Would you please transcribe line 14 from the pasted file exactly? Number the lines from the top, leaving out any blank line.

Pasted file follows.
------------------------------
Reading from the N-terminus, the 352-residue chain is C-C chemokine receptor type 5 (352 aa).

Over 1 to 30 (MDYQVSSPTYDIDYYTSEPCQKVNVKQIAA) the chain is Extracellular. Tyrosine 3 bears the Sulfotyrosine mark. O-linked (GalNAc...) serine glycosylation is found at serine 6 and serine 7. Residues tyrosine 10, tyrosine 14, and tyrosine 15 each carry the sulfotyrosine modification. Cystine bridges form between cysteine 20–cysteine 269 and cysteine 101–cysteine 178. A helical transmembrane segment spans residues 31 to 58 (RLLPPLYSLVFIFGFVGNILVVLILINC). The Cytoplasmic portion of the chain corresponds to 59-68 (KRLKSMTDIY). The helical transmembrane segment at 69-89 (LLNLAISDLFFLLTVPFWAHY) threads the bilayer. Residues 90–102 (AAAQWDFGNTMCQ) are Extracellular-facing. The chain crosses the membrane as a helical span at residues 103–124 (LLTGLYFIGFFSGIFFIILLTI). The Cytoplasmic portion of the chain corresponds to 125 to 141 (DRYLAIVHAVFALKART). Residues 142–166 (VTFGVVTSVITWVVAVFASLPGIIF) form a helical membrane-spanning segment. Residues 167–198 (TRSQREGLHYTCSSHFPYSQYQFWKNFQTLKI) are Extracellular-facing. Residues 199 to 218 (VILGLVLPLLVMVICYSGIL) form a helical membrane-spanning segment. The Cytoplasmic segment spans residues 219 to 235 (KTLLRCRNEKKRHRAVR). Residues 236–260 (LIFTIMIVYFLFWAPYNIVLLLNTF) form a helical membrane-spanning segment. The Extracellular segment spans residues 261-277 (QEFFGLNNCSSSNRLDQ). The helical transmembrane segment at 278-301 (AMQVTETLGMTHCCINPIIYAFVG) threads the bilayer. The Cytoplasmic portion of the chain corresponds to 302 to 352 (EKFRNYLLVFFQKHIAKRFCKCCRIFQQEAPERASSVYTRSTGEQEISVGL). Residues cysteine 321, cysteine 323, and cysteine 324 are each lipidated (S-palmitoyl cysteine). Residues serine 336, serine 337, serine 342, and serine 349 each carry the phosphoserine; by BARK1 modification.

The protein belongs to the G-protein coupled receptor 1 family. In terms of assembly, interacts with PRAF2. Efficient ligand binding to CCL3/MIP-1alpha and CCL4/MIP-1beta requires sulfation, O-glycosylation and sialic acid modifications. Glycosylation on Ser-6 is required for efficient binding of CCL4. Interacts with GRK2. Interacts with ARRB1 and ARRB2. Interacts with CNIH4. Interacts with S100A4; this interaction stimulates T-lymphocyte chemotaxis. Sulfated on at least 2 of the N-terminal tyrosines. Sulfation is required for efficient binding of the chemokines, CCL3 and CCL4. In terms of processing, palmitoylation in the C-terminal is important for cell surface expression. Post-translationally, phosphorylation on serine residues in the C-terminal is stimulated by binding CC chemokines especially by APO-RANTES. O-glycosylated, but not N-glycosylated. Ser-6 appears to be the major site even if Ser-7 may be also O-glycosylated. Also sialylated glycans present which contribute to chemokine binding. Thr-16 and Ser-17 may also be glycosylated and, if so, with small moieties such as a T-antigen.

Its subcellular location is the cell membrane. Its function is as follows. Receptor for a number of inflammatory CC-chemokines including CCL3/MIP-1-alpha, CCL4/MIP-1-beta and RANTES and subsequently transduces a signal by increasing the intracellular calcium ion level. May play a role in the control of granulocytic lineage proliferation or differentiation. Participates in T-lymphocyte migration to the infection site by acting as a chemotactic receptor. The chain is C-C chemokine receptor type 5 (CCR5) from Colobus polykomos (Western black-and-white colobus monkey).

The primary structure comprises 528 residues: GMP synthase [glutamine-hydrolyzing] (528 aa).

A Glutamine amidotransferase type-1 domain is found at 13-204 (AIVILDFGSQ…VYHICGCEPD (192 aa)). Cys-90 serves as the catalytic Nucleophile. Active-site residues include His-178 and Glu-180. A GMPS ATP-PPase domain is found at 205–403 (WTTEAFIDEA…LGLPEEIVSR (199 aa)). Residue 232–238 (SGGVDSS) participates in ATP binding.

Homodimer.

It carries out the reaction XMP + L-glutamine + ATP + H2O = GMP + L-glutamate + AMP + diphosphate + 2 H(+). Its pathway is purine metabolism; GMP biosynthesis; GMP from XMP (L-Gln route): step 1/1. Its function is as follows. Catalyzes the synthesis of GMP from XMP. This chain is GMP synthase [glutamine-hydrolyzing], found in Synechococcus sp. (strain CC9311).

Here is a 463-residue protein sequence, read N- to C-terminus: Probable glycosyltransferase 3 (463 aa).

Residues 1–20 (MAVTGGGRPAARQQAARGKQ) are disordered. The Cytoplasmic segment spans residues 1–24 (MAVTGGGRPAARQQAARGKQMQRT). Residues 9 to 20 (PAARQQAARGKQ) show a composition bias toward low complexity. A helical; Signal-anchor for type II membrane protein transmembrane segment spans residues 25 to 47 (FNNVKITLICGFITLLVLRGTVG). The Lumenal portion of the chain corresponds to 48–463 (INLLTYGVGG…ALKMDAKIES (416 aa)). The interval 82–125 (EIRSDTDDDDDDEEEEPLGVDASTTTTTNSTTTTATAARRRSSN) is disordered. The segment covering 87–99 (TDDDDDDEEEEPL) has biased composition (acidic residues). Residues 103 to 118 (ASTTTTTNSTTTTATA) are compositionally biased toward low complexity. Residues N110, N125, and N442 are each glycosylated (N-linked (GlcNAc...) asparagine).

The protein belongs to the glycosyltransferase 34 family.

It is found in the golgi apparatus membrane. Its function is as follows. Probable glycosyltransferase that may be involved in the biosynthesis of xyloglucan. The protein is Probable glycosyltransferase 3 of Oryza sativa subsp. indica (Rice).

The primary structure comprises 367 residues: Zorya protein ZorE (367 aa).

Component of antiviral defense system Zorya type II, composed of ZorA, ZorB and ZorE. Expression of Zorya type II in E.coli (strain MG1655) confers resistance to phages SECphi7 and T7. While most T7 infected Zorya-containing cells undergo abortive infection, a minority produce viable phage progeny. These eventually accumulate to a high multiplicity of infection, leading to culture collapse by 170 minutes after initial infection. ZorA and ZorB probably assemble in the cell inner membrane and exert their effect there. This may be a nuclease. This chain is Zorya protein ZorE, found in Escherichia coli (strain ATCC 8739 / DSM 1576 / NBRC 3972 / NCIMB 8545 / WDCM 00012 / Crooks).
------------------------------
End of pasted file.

Component of antiviral defense system Zorya type II, composed of ZorA, ZorB and ZorE. Expression of Zorya type II in E.coli (strain MG1655) confers resistance to phages SECphi7 and T7. While most T7 infected Zorya-containing cells undergo abortive infection, a minority produce viable phage progeny. These eventually accumulate to a high multiplicity of infection, leading to culture collapse by 170 minutes after initial infection. ZorA and ZorB probably assemble in the cell inner membrane and exert their effect there. This may be a nuclease. This chain is Zorya protein ZorE, found in Escherichia coli (strain ATCC 8739 / DSM 1576 / NBRC 3972 / NCIMB 8545 / WDCM 00012 / Crooks).